17

A New Top Bar for Stack Exchange says,

The first thing you’ll notice is that it’s really black*.

* Jin points out that technically it’s not quite black: it’s #212121.

In its CSS I see,

background: #2f2f2f;
background: rgba(0, 0, 0, 0.8);

Why not "really black": why is "not quite black" better?

Similarly, for the rest of the background I see something like,

background: #fdfdfd

Why not pure white?

I'm not asking about StackExchange specifically -- what I mean is, is this a good general rule for any/all web sites: when the design spec seems to ask for black or white, should I use almost black and white instead of really black and white?

Does this 'rule' apply to any other colors too (what is the rule, exactly)?

Is the rule device-dependent?

  • Google always use pure-white backgrounds. – Pacerier Aug 1 '16 at 8:51
18

In short, it's easy on the eyes;

'Simply put, contrast is the difference between two colors. On a web page, the amount of contrast required varies with different parts of the page. You usually want a high contrast between text and its background color. But too high contrast between design elements might give an unsettled and messy impression. Black and white create the highest contrast possible.' -Quote from here

This is a great site for UX colour suggestions/examples and theory. And discusses the contrast of different colours on background, even giving the hex code which is quite handy.

Contrast and colour balance is discussed here also.

This also seems to be a style that's trending because the lower contrast between bckgrounds makes the contrast of the text a little nicer(in my opinion) as seen with the colour here and here These samples are more for looking at the colour than their content in terms of what I want to communicate here.

It's not necessarily a rule more of a preference or style. It's more content-dependent than device-dependent. It's about where you want to have the most emphasis or focus - wherever that happens to be is where there should be the most contrast. In the case of StackExchange it's all about questions and answers so the body is where there is most contrast as that is where it is most relevant.

Good luck with your colour choices in future, this is another consideration to take into account :D

  • 1
    I realize that answers here must be short, so thank you for using yours to provide links for further more detailed reading (I am a complete novice). – ChrisW Dec 7 '13 at 0:54
  • Glad to help (if only a little). The answer for this question has 3 main components: colour theory, preference/style, and UX design. It's impossible to cover each one 100% in a single answer (as you've mentioned). So I just wanted to give you the short answer alongside an idea of what to explore. – Jenna Dec 7 '13 at 1:04
6

A pure-black top bar would look very striking against the white background used by many websites, which is bad because the focus should be on the content rather than drawing the eye to the top of the screen. Making it lighter (gray) reduces the contrast between the top bar and the body's background.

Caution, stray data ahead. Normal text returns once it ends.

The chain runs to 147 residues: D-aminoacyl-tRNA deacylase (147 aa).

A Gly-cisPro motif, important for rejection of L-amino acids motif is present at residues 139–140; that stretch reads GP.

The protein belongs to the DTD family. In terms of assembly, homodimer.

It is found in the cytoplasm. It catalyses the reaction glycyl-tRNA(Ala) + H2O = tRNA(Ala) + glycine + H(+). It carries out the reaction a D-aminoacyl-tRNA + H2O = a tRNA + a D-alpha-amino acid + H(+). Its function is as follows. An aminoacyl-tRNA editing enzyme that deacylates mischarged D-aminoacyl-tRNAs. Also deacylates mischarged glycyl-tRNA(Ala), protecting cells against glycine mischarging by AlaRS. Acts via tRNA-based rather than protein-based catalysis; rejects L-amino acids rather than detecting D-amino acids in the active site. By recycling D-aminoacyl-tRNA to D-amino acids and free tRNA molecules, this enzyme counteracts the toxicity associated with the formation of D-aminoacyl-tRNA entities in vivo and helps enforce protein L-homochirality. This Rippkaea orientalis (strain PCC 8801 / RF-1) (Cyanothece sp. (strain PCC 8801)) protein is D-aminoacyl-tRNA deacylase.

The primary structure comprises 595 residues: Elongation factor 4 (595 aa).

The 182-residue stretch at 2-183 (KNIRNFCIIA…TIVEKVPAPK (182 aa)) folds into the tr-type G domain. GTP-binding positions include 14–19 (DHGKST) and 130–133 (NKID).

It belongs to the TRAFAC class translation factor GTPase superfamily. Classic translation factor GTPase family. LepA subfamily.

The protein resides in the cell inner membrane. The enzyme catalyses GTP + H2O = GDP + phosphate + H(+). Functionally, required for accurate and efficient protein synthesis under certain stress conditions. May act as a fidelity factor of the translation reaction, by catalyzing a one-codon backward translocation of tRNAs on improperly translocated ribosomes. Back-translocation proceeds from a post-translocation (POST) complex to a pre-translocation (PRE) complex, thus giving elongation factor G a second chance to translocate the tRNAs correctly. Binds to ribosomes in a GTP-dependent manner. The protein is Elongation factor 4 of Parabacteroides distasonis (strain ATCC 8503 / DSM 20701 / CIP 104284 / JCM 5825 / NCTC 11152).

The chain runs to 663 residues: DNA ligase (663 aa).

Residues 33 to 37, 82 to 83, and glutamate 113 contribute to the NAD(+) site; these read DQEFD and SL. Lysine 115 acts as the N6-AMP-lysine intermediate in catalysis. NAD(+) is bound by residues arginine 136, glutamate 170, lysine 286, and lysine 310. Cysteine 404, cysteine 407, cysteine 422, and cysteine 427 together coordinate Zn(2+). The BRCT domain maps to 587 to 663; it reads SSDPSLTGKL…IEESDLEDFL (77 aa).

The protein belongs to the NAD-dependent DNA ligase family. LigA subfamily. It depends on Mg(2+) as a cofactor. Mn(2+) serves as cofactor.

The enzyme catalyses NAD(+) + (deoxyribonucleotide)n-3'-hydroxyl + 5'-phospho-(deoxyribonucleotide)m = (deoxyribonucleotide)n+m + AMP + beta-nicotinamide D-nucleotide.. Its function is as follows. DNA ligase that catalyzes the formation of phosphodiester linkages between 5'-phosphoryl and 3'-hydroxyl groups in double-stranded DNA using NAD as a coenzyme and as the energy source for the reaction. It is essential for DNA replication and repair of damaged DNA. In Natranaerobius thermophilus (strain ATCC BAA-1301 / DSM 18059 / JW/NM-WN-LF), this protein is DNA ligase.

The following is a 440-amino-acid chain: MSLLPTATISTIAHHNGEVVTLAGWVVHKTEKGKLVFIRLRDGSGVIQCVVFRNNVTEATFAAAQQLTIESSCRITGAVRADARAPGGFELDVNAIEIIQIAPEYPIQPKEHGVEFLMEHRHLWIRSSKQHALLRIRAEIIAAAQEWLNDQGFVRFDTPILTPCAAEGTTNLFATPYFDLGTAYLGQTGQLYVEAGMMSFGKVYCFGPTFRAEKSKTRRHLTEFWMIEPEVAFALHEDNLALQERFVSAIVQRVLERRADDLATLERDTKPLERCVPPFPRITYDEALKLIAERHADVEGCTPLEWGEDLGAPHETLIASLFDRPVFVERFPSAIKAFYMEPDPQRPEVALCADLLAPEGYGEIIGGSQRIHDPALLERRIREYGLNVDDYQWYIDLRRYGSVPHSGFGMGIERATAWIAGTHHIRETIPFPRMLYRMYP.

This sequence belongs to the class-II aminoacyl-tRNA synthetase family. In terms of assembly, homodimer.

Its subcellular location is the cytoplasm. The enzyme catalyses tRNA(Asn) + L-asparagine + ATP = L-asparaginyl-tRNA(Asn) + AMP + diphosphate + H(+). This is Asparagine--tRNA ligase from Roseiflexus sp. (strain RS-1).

However, a gray background on anything impedes legibility by reducing the possible contrast between text and background. The human eye is most sensitive to differences in brightness, so choosing a 50% gray means that no matter what text color you pick, you're using at most half the difference in brightness the user's screen can produce.

Hence, I think the choice of 80% black is a compromise between making the top bar less jarring and preserving contrast inside it.

For body text, you generally do want to use pure black against a light background, in order to maximize contrast and thus legibility. (This applies for both screen and print.) Notice that the background color for the body differs from pure white by only a tiny bit. In general, websites often choose backgrounds which are very slightly off-white. One purpose is to make the site feel warmer or cooler by picking a pale pink or blue (here it's a neutral gray though).

  • On this site even the div.post-text foreground color is color: #111; instead of pure black. Why not leave readability or screen brightness to the browser/device/user default to optimize? – ChrisW Dec 7 '13 at 0:52
0

In my opinion... Just fashion, trends.

If the user feels the webpages are hurting his eyes, he or she can just adjust the brightness of the screen. In mobil devices people do that all the time.

There is a trend of "vintage" images. Low saturation, washed out.

The washed out look can be making the darkest or/and the white point gray.

https://www.google.com/search?q=vintage+photos&client=firefox-b-ab&dcr=0&source=lnms&tbm=isch&sa=X&ved=0ahUKEwjb04iVr6vYAhUj94MKHQ3nBfQQ_AUICigB&biw=1920&bih=1007

Not only in photos, but also in videos... including "happy" videos.

https://www.youtube.com/watch?v=9HjrFnKEE8w

It is true that a lot of contrast can be anoying, specially dark background with white text... Remember the 90's webdesign, with black backgrounds and oversaturated animated gifs...

The trend is to have more "friendly" looking websites, more "intimate" so this is softness. It also can give a more "cinematic" look, instead of a "TV" look.

One oposite trend in images is the "Hdri look" or draggan style, for examples, that accentues contrast and micro contrast.

In some cases a washed out image can give the look of more internal dynamic range, versus the tone maped enhanced contrast of a real High dynamic range image.

  • Also if your entire palette is somehow limmited you can fool the autobalance of your eye. Leading to your higher dynamic range. Painters use this all the time. – joojaa Aug 1 '16 at 20:08
  • 1
    This just isn't a valid answer. The science around contrast, using black, using white, it's just that--science, not opinion. – Mike Earley Feb 20 '18 at 21:13

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